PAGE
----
Local restauraneur Jesus Magaña, along with his son Alexis, are near to opening Sal Y Limon, Spanish for salt and lemon, bringing their regional Mexican specialties to Lower Queen Anne taking over the former Ten Mercer space at the eponymous address. After some cosmetic changes, the Magañas plan to open as early as March 1.
The Magañas bought the business in December from Brian Curry and his business partners, Tom Griffth, Don Tremblay and Aaron Sherman.
“Jesus really wanted to be in that neighborhood and it is a great location,” Curry said.
The new Mexican restaurant will keep the layout of its former tenant, including the centerpiece paperclip-shaped bar that recedes into the two-level back bar. Loft seating will be dedicated to dining, including a 20-seat private dining and meeting room replete with state-of-the-art audio visual equipment for presentations.
As the name suggests, Sal Y Limon will feature salt-rimmed and citrusy Margaritas to wash down classic street tacos, sopitos, tortas, two kinds of the traditional Mexican soup posole, and menudo, the beef tripe soup.
Magaña has been traveling around Mexico, including Oaxaca, Puebla and his native Michoacan, along the way, picking up local recipes.
"It's been a neat learning experience for me," Magaña said.
Magaña opened his first restaurant, Mi Tierra (Spanish for my land), in Monroe in February 2001. The Magañas opened a second Mi Tierra in Woodinville in August 2004. They opened Fogón (Spanish for stove) on Capitol Hill in 2012, along with business partners Jose Ambriz and Noel Cortez.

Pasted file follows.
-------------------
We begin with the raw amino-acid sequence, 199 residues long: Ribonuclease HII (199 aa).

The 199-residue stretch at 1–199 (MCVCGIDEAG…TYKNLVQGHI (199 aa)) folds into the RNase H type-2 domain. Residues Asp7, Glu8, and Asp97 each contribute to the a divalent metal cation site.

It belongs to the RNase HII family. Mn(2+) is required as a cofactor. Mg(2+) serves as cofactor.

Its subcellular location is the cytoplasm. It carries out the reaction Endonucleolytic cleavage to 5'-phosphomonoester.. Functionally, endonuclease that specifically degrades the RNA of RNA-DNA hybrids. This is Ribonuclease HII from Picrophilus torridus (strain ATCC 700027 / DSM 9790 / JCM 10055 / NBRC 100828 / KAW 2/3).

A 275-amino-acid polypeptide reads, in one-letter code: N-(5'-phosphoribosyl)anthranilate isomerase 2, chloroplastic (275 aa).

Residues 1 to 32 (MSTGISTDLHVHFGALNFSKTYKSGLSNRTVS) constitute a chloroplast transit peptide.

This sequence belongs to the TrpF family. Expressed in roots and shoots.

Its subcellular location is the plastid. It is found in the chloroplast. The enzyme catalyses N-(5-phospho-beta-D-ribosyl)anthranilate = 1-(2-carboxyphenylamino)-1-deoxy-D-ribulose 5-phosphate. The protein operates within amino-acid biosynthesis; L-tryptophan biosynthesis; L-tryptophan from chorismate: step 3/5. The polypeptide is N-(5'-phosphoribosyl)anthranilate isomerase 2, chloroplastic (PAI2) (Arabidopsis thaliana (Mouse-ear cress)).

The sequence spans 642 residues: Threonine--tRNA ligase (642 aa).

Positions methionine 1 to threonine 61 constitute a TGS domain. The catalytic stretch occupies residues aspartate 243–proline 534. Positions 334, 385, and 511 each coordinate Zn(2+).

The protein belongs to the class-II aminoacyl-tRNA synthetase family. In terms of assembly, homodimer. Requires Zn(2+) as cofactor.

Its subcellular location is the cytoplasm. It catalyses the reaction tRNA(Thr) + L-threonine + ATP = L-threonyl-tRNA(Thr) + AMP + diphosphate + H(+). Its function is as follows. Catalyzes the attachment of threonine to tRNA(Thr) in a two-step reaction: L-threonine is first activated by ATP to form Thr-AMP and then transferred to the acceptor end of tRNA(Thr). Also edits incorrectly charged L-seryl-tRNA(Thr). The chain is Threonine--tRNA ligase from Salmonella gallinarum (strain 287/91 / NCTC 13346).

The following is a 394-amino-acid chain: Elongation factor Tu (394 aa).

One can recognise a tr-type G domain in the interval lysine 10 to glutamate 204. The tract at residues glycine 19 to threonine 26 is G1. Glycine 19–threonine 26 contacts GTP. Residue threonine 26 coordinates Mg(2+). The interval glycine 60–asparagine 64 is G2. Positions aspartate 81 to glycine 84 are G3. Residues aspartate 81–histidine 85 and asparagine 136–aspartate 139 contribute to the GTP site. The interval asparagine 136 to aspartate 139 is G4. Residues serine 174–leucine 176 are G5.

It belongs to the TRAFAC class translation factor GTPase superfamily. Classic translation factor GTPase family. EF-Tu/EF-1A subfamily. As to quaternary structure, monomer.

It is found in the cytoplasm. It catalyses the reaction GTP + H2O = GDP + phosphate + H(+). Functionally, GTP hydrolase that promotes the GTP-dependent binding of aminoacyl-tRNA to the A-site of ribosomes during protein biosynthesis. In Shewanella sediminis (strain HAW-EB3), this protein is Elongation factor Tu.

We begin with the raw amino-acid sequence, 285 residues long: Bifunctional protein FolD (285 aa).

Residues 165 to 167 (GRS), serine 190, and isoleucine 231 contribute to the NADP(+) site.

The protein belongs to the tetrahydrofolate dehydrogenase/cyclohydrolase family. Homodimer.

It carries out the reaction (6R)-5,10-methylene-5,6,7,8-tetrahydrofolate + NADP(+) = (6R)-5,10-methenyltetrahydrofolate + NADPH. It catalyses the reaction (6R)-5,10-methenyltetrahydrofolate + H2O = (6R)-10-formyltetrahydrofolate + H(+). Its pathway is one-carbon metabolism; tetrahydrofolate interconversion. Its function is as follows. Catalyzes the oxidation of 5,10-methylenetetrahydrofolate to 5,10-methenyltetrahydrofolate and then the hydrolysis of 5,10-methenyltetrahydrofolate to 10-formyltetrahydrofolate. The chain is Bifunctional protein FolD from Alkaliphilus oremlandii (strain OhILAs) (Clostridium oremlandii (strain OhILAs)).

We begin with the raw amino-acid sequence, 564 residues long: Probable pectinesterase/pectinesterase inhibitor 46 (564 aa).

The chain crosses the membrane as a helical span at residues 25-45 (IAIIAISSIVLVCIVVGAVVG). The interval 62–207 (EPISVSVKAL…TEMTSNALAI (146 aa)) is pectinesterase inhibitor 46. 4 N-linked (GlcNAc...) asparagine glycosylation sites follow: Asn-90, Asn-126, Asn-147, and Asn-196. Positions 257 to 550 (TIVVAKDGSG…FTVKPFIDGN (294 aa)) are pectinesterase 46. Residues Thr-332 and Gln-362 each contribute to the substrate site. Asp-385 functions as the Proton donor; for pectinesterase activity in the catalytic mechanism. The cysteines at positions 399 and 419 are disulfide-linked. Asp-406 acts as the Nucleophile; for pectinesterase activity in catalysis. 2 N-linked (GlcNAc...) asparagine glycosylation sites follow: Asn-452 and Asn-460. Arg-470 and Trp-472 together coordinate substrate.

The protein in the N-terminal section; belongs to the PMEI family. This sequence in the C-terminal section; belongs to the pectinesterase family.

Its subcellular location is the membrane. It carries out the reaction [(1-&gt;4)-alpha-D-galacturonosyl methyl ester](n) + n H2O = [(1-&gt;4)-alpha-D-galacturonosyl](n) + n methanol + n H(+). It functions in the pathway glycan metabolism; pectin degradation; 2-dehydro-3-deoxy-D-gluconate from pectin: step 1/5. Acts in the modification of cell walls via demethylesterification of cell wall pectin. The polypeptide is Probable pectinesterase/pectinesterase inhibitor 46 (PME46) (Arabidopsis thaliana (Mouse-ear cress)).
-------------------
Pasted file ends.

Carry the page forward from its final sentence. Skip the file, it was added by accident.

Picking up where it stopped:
As in his previous ventures, Magaña's wife Lulis will be on the management team, joined this time by their son Alexis, a recent graduate of Washington State University’s well-regarded Hospitality Management program. Adrian Cayetano, who Jesus hired at the original Mi Tierra as a teenager, will join the opening team.
Curry plans to take time off and travel with his wife, JoAnn Williams. Williams closed her women’s boutique, Ragazzi’s Flying Shuttle in Pioneer Square, in December.
“We both have some time to spend together and do some exploring,” said Curry, who earned a certificate in Viticulture from WSU. “Eventually, I want to plant some vines. I am looking for a piece of dirt for a hobby vineyard.”